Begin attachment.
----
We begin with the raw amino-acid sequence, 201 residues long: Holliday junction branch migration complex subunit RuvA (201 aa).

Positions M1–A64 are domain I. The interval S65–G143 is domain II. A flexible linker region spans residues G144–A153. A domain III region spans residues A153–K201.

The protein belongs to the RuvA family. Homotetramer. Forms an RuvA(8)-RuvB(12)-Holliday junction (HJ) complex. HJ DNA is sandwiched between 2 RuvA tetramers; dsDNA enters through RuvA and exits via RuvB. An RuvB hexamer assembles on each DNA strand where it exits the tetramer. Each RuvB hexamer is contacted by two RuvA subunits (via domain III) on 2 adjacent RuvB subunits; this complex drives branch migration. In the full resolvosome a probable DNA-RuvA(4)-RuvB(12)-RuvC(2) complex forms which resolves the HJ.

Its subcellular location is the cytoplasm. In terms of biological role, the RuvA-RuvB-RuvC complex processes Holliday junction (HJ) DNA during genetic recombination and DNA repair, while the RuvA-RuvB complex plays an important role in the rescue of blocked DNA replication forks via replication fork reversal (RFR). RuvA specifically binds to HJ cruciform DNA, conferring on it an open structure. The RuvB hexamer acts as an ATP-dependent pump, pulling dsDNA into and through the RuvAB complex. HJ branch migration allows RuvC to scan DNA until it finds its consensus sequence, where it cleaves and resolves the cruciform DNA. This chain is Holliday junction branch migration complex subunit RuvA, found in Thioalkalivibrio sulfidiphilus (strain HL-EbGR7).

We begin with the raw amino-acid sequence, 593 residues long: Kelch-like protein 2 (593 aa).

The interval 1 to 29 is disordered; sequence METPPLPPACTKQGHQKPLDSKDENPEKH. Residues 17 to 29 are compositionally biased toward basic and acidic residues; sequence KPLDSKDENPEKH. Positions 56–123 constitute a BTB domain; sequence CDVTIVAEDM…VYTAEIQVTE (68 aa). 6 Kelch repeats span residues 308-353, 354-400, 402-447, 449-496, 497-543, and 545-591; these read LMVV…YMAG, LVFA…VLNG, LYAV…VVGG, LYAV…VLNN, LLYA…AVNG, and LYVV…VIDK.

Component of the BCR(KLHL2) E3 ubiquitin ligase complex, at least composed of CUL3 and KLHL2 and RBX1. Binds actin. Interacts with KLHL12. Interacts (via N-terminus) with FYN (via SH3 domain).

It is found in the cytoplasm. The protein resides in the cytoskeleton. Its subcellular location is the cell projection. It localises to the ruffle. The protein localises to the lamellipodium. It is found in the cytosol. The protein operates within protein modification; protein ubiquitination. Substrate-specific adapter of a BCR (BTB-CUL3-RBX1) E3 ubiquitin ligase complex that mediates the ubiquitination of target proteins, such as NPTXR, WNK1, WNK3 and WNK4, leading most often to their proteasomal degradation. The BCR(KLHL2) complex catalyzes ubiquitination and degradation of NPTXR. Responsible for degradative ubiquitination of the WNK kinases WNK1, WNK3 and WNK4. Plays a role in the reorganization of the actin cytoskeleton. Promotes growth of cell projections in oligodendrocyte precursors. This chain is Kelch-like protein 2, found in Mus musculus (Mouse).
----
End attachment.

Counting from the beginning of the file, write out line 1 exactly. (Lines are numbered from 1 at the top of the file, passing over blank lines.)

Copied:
We begin with the raw amino-acid sequence, 201 residues long: Holliday junction branch migration complex subunit RuvA (201 aa).